Whether Abushariah can successfully convince a jury his life was reasonably threatened is uncertain, though perhaps prosecutorial discretion should go to a citizen innocently defending his person and property from robbers. Tens of millions of Americans who own guns for the defense of their lives and property may be wondering the same thing.

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Larry David Says People Who Object to COVID-19 Lockdowns Are ‘Idiots’

Larry David has recorded a PSA urging Californians to stay at home (as they are legally required to do, except for essential errands) and thereby avoid catching or transmitting COVID-19. It is pretty funny, until you contemplate the economically privileged assumptions underlying his message.

“I basically want to address the idiots out there,” says the co-creator of Seinfeld and star of Curb Your Enthusiasm while sitting in a living room chair. “You know who you are. You’re going out. I don’t know what you’re doing. You’re socializing too close. It’s not good. You’re hurting old people like me. Well, not me. I have nothing to do with you. I’ll never see you. But, you know, let’s say other old people, who might be your relatives. Who the hell knows?”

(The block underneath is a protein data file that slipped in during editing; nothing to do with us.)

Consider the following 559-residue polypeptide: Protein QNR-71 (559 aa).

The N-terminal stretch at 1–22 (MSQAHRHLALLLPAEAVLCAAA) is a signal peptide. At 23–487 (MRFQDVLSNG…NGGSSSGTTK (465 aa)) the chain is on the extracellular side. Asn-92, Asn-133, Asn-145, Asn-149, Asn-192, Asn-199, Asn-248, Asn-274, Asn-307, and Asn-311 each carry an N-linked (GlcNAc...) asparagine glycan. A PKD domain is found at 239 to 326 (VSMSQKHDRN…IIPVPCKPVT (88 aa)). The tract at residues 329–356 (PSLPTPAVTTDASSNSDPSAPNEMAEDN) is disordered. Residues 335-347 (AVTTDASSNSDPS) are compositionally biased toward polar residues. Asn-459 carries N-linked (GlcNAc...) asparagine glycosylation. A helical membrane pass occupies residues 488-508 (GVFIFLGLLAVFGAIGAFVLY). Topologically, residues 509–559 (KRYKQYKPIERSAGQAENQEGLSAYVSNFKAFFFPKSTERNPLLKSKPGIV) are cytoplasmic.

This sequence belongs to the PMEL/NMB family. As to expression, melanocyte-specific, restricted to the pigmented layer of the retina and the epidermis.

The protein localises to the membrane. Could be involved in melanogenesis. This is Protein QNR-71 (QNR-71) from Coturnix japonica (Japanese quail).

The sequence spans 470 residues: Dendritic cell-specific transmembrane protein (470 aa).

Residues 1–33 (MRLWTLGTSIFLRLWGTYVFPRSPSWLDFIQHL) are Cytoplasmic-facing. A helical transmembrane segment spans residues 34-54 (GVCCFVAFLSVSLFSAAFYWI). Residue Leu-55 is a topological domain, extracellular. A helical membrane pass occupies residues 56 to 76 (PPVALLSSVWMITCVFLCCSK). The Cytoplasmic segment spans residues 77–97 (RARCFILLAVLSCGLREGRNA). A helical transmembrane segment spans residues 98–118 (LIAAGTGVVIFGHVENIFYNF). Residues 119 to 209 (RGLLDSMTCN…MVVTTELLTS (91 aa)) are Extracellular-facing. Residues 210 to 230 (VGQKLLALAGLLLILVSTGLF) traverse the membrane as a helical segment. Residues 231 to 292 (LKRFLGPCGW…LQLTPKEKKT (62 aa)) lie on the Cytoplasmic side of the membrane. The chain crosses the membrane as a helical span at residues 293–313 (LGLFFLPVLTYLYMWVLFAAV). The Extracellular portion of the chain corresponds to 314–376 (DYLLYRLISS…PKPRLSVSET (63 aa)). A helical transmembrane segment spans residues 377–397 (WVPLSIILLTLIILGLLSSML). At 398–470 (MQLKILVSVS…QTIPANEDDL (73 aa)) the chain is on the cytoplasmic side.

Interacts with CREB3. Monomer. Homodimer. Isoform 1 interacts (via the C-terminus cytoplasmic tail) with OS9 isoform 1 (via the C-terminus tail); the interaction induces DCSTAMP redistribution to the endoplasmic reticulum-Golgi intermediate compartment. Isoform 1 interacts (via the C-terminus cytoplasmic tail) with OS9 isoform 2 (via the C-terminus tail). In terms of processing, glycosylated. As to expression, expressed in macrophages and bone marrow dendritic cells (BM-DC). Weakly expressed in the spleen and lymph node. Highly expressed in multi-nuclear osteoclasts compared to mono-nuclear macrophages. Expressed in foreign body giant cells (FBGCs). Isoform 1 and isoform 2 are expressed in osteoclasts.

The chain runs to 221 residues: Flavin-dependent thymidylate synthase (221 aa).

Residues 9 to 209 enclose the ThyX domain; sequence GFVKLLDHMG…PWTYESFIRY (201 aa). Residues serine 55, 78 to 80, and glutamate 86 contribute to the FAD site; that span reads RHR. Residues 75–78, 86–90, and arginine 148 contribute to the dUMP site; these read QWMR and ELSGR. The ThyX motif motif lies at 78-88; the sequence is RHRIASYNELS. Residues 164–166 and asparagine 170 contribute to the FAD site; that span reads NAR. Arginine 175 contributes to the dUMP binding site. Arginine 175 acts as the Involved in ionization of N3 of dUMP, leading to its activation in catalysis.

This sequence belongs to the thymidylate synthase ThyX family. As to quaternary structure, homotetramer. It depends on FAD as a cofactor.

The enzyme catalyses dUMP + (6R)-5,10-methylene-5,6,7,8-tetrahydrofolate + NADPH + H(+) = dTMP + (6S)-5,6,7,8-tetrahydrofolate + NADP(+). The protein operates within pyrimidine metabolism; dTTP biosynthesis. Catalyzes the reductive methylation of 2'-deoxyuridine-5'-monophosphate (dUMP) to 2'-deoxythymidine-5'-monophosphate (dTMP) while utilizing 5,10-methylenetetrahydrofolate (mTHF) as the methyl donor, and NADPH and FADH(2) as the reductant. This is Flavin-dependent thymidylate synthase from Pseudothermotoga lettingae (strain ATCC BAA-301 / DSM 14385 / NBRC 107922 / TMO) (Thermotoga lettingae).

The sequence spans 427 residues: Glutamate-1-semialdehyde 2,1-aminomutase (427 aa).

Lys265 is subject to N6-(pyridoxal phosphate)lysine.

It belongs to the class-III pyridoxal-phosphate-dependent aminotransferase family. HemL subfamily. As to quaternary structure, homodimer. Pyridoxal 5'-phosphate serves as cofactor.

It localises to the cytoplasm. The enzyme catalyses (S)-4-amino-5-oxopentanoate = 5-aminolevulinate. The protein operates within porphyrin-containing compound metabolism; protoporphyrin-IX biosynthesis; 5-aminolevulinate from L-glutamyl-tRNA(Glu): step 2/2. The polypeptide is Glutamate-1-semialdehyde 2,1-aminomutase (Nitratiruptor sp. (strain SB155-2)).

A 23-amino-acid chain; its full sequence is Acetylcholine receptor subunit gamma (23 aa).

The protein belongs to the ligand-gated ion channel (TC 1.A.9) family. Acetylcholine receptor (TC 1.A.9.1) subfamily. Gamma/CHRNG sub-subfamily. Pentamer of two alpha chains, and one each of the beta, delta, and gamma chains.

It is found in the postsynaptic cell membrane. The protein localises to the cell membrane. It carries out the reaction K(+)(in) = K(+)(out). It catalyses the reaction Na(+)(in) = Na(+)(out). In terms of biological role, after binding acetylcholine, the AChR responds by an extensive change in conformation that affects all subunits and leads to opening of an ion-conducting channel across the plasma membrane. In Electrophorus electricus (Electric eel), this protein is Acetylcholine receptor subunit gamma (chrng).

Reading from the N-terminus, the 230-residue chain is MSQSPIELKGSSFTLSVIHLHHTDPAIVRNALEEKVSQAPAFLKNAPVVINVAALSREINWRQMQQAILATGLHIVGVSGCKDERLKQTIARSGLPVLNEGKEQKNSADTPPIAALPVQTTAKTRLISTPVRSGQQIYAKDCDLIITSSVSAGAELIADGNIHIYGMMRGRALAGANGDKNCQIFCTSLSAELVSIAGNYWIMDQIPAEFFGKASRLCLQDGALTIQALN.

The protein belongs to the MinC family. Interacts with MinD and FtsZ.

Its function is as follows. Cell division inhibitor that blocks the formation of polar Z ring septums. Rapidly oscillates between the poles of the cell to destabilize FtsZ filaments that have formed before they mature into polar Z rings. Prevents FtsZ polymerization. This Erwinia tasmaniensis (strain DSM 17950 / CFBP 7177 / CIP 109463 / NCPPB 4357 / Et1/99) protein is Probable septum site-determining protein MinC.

In case the health of elderly relatives is not enough of an argument, David offers an added enticement. “The problem is, you’re passing up a fantastic opportunity—a once-in-a-lifetime opportunity—to stay in the house, sit on the couch, and watch TV!” he says. “I mean, I don’t know how you’re passing that up. Well, maybe because you’re not that bright. But here it is: Go home! Watch TV! That’s my advice to you.” There follows some patter about how “nothing good ever happens outside of the house” and the proper sanitary procedure in the event of a “plumbing emergency” that requires professional attention.